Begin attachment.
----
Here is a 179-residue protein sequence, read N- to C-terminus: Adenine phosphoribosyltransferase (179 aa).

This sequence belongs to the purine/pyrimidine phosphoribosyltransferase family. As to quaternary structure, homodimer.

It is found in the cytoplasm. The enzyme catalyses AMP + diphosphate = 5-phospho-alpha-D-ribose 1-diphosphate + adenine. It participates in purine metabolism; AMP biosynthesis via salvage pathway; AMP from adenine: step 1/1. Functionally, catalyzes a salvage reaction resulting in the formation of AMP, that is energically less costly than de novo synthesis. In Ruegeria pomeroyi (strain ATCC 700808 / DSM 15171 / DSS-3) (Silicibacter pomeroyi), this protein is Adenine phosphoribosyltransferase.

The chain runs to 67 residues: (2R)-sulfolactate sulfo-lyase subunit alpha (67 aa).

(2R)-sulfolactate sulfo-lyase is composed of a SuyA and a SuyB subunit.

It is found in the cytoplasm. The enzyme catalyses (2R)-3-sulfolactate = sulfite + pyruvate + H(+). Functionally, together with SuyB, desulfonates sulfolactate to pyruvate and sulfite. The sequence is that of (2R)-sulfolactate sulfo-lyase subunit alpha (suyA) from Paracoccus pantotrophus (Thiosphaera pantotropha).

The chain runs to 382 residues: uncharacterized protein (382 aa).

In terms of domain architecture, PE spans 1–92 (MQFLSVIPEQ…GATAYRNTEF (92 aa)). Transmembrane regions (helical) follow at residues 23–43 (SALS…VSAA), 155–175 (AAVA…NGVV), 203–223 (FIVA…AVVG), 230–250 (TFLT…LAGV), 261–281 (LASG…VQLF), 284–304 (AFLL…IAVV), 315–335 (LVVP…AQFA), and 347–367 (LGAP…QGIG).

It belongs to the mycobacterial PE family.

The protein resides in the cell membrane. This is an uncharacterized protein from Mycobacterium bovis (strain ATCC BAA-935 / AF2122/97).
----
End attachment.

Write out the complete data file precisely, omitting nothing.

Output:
Here is a 179-residue protein sequence, read N- to C-terminus: Adenine phosphoribosyltransferase (179 aa).

This sequence belongs to the purine/pyrimidine phosphoribosyltransferase family. As to quaternary structure, homodimer.

It is found in the cytoplasm. The enzyme catalyses AMP + diphosphate = 5-phospho-alpha-D-ribose 1-diphosphate + adenine. It participates in purine metabolism; AMP biosynthesis via salvage pathway; AMP from adenine: step 1/1. Functionally, catalyzes a salvage reaction resulting in the formation of AMP, that is energically less costly than de novo synthesis. In Ruegeria pomeroyi (strain ATCC 700808 / DSM 15171 / DSS-3) (Silicibacter pomeroyi), this protein is Adenine phosphoribosyltransferase.

The chain runs to 67 residues: (2R)-sulfolactate sulfo-lyase subunit alpha (67 aa).

(2R)-sulfolactate sulfo-lyase is composed of a SuyA and a SuyB subunit.

It is found in the cytoplasm. The enzyme catalyses (2R)-3-sulfolactate = sulfite + pyruvate + H(+). Functionally, together with SuyB, desulfonates sulfolactate to pyruvate and sulfite. The sequence is that of (2R)-sulfolactate sulfo-lyase subunit alpha (suyA) from Paracoccus pantotrophus (Thiosphaera pantotropha).

The chain runs to 382 residues: uncharacterized protein (382 aa).

In terms of domain architecture, PE spans 1–92 (MQFLSVIPEQ…GATAYRNTEF (92 aa)). Transmembrane regions (helical) follow at residues 23–43 (SALS…VSAA), 155–175 (AAVA…NGVV), 203–223 (FIVA…AVVG), 230–250 (TFLT…LAGV), 261–281 (LASG…VQLF), 284–304 (AFLL…IAVV), 315–335 (LVVP…AQFA), and 347–367 (LGAP…QGIG).

It belongs to the mycobacterial PE family.

The protein resides in the cell membrane. This is an uncharacterized protein from Mycobacterium bovis (strain ATCC BAA-935 / AF2122/97).